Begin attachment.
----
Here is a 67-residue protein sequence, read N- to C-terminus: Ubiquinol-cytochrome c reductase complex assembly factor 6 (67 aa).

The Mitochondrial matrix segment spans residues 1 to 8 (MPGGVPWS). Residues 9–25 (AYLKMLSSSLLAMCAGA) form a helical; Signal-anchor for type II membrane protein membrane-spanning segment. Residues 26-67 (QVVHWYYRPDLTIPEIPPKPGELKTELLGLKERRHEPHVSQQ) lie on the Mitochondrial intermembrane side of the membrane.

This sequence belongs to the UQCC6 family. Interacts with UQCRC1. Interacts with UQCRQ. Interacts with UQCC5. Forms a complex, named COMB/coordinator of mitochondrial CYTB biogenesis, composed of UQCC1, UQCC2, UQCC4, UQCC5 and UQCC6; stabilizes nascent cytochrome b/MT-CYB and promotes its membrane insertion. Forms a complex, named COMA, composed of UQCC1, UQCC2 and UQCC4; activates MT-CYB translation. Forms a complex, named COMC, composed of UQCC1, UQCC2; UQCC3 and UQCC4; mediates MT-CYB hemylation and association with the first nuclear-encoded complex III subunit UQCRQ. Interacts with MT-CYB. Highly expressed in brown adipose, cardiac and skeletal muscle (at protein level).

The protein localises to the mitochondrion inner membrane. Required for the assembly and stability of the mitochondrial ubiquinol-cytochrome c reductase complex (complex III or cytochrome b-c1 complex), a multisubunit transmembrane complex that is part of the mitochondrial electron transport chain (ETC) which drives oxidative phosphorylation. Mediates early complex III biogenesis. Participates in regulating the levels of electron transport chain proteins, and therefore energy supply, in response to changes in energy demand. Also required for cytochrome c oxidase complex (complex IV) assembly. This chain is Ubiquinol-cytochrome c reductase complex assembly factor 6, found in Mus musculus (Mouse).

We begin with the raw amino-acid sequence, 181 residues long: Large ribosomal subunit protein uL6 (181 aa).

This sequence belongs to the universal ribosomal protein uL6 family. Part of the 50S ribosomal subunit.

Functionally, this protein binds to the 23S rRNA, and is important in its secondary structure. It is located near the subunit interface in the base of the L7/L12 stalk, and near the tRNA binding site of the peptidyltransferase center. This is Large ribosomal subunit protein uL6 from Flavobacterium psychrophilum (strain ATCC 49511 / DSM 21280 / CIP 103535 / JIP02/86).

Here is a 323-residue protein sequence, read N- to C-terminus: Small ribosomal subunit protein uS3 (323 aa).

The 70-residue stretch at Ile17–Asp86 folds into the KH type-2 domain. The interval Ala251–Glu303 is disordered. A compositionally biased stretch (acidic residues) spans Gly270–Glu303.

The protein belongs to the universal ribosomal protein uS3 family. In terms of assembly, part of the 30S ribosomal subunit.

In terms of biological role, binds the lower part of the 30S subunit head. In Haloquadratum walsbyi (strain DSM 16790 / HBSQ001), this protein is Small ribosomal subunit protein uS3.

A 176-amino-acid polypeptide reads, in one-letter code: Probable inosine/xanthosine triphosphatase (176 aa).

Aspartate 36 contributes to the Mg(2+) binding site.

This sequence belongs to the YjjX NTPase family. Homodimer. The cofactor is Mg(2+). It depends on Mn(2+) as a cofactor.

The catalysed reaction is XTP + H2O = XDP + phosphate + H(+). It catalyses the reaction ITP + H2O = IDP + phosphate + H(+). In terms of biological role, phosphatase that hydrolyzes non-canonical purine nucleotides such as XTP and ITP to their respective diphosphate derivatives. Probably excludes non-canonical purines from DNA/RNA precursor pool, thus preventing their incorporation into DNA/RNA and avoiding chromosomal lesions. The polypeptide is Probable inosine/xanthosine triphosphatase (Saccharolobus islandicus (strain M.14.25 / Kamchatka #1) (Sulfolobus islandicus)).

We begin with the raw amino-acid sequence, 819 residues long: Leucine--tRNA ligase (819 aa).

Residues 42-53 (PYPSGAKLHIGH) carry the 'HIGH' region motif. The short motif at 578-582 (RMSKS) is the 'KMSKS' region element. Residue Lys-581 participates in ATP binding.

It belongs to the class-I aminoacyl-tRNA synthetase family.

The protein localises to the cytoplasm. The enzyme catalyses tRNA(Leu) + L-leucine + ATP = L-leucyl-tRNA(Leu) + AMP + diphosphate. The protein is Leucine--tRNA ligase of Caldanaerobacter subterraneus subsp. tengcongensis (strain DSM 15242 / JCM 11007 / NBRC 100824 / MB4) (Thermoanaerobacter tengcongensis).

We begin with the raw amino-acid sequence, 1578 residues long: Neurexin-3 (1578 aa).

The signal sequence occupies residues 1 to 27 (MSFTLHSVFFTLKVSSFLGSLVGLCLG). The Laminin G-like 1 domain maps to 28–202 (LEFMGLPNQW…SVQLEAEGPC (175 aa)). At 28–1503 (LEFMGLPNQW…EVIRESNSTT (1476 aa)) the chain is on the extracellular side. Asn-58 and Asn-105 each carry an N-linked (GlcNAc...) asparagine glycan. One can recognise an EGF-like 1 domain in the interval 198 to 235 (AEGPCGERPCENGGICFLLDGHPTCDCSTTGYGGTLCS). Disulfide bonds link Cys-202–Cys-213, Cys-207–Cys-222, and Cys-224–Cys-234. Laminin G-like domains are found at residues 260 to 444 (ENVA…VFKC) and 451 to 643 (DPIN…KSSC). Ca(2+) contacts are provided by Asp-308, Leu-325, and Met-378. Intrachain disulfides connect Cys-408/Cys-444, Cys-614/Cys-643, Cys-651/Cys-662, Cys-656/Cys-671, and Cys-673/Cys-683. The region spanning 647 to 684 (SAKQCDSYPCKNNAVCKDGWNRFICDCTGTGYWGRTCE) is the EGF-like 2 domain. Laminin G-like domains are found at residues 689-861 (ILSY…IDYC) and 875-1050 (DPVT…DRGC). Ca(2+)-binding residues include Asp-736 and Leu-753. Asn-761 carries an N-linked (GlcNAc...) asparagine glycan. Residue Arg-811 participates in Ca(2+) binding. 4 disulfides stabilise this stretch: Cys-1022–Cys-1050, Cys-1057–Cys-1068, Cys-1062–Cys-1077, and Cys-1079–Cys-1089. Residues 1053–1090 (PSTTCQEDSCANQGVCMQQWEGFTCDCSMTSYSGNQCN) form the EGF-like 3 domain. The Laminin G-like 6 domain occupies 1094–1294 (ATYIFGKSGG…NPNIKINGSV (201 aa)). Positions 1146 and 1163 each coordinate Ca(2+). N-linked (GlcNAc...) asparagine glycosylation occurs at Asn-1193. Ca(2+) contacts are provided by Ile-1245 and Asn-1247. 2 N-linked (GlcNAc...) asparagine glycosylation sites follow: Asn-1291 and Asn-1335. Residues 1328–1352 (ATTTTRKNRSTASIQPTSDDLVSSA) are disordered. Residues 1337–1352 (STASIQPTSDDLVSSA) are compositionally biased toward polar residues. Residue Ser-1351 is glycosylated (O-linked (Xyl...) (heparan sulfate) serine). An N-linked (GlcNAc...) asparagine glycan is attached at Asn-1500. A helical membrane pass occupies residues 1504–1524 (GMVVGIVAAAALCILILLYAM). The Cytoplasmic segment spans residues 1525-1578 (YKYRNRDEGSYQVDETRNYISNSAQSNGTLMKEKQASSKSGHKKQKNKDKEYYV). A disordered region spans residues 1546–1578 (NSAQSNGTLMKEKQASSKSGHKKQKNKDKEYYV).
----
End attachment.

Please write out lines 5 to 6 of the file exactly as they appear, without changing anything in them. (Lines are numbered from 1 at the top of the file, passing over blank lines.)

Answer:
We begin with the raw amino-acid sequence, 181 residues long: Large ribosomal subunit protein uL6 (181 aa).

This sequence belongs to the universal ribosomal protein uL6 family. Part of the 50S ribosomal subunit.